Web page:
Approval voting system (Executive summary)

  1. Approval voting is the special case of range voting where each score must be the maximum or the minimum (intermediate scores forbidden).
  2. So range voting offers more expressivity to voters than Approval voting.
  3. "Honest" voters tend to want to take advantage of that extra expressivity, but "strategic" voters don't.
  4. So in situations with a lot of voter honesty, range voting will produce better results than approval voting, whereas in situations dominated by strategic voters, range and approval voting will deliver the same election results.
  5. That is the reason why range voting experimentally delivers much better Bayesian Regret than approval voting if the voters are honest. Borda voting also is far superior to approval if the voters are honest (more superior the more candidates there are), but Borda is far worse with strategic voters. With range voting we get the best of both worlds – as good performance as approval with strategic voters (indeed even a bit better), and also even better performance than Borda with honest voters.
  6. Experimentally (and surprisingly to many), considerable honesty is common (about 75%) among range voters in US presidential elections. Therefore range voting should deliver results far superior to approval results in important real-world elections.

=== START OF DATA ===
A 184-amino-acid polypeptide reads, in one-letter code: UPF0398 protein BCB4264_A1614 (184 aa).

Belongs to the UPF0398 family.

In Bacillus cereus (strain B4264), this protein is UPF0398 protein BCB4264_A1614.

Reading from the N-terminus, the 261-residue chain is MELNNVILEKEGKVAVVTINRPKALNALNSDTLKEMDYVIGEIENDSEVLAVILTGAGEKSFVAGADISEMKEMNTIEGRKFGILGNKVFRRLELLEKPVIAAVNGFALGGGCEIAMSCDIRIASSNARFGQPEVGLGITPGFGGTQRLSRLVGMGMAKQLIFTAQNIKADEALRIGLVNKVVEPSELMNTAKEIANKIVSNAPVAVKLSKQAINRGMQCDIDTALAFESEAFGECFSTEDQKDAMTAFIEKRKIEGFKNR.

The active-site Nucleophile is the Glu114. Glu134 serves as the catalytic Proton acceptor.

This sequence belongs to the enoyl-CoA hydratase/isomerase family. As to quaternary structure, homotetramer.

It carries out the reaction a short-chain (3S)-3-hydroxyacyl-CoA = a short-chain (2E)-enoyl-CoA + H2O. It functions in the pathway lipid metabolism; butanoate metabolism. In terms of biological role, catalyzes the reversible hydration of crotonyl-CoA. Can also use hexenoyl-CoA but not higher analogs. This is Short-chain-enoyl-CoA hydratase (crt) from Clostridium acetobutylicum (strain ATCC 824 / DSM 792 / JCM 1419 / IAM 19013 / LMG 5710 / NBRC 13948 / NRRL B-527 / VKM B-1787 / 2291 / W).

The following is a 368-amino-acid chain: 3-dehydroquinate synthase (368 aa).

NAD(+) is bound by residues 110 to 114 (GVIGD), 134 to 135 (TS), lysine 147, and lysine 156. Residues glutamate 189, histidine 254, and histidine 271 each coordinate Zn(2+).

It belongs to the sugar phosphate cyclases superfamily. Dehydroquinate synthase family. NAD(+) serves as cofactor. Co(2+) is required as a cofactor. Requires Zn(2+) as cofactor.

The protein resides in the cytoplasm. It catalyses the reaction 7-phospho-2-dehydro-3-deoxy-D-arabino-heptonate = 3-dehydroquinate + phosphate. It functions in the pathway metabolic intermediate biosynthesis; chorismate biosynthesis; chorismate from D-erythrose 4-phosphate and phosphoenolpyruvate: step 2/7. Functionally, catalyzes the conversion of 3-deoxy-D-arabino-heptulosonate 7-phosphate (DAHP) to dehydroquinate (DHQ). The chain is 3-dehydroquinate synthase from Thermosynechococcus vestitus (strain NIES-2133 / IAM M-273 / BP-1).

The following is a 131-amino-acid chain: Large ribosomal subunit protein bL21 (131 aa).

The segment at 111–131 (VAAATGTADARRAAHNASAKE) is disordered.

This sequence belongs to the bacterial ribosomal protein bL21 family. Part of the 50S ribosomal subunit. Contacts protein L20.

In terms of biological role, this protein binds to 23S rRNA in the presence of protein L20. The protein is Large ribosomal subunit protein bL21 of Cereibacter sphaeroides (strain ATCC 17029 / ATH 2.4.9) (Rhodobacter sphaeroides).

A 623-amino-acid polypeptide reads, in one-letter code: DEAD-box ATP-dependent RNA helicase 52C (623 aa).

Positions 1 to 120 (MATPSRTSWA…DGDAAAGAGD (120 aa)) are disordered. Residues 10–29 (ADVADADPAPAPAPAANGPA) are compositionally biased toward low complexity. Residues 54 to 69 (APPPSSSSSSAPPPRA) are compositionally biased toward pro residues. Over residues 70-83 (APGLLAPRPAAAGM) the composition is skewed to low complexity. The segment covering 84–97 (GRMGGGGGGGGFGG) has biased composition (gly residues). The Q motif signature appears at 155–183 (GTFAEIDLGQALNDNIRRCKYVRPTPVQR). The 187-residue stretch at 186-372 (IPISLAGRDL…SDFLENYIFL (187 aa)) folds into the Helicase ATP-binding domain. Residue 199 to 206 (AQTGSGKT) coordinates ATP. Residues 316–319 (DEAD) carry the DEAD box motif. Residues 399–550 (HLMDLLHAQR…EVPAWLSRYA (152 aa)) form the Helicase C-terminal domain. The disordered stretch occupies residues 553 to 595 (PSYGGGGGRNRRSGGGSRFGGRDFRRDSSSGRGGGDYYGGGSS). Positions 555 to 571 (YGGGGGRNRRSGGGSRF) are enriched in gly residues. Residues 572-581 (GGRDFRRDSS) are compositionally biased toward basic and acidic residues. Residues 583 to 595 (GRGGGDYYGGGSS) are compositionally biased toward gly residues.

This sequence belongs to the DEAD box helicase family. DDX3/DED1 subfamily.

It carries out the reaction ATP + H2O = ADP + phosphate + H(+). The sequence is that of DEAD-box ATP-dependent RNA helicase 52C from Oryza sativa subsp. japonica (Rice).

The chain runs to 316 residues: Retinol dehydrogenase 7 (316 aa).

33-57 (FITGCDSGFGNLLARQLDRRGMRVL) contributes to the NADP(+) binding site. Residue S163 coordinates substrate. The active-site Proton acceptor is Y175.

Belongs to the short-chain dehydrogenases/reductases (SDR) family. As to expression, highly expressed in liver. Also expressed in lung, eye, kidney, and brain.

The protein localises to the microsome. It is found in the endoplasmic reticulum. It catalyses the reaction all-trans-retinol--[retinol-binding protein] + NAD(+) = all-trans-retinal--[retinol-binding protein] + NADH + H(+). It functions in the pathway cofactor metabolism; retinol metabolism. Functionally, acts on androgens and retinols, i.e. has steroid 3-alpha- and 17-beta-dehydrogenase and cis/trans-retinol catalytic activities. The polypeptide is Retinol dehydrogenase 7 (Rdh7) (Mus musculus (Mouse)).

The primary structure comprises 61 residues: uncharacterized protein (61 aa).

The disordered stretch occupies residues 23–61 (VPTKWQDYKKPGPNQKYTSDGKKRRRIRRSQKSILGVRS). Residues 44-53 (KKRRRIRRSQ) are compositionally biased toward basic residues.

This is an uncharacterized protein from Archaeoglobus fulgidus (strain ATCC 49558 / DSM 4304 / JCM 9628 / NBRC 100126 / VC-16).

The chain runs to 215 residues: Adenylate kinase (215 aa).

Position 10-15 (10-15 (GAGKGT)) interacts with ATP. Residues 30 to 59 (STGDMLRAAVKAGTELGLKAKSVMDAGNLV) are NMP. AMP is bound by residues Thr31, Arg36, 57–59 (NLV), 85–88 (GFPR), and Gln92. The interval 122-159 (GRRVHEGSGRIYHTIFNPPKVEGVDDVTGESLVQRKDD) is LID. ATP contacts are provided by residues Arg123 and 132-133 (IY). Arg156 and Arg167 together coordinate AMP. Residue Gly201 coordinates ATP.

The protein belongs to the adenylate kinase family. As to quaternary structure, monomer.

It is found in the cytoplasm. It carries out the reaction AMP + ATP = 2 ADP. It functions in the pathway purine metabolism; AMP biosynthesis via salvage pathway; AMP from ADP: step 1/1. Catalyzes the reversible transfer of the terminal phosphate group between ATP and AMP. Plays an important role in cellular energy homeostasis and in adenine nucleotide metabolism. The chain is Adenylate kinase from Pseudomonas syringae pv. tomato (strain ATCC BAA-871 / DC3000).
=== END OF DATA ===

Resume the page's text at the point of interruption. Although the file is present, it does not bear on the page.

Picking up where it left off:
7. Approval voting is simpler than range voting, but the better results we get from range voting (e.g. better US presidents) are well worth the small cost of that extra complexity. Also, on many kinds of voting machines (and this also is surprising to many people, but true) both range and approval appear very easy to the voter. Try demo. Both range and approval voting are usable on every voting machine in the USA, including noncomputerized ones, right now, without modification and without reprogramming (also surprising, but true).
  8. Due to the (enormous) nursery effect, range voting is much more likely than approval voting to allow third parties to survive and grow.
  9. Range voting is much less likely to lead to a tie than approval voting. (The Brams-Hansen-Orrison paper describes an approval-voting election that reached an exact tie, but with range voting there almost certainly would not have been a tie.)
  10. Range voting is much less likely than approval to lead to backsliding to plurality voting (such as the IEEE's backslide). Why adopt a voting system if that improvement will just get revoked later?
  11. Approval voting is subject to a problem which Nagel dubbed Burr's dilemma. Range voting is less subject to that problem.
  12. We recommend approval voting in situations where simplicity and speed are paramount (manual votes in large meetings). We also recommend approval voting as a temporary stopgap measure, ultimately to be replaced with range voting, in situations where the voting machines are such that approval is much easier for the voter than range. (The two can be scaled to coexist in the same election.)
  13. But we recommend range in situations where the quality of the election results are more important than the minor cost of increased complexity of range voting – i.e, most situations.

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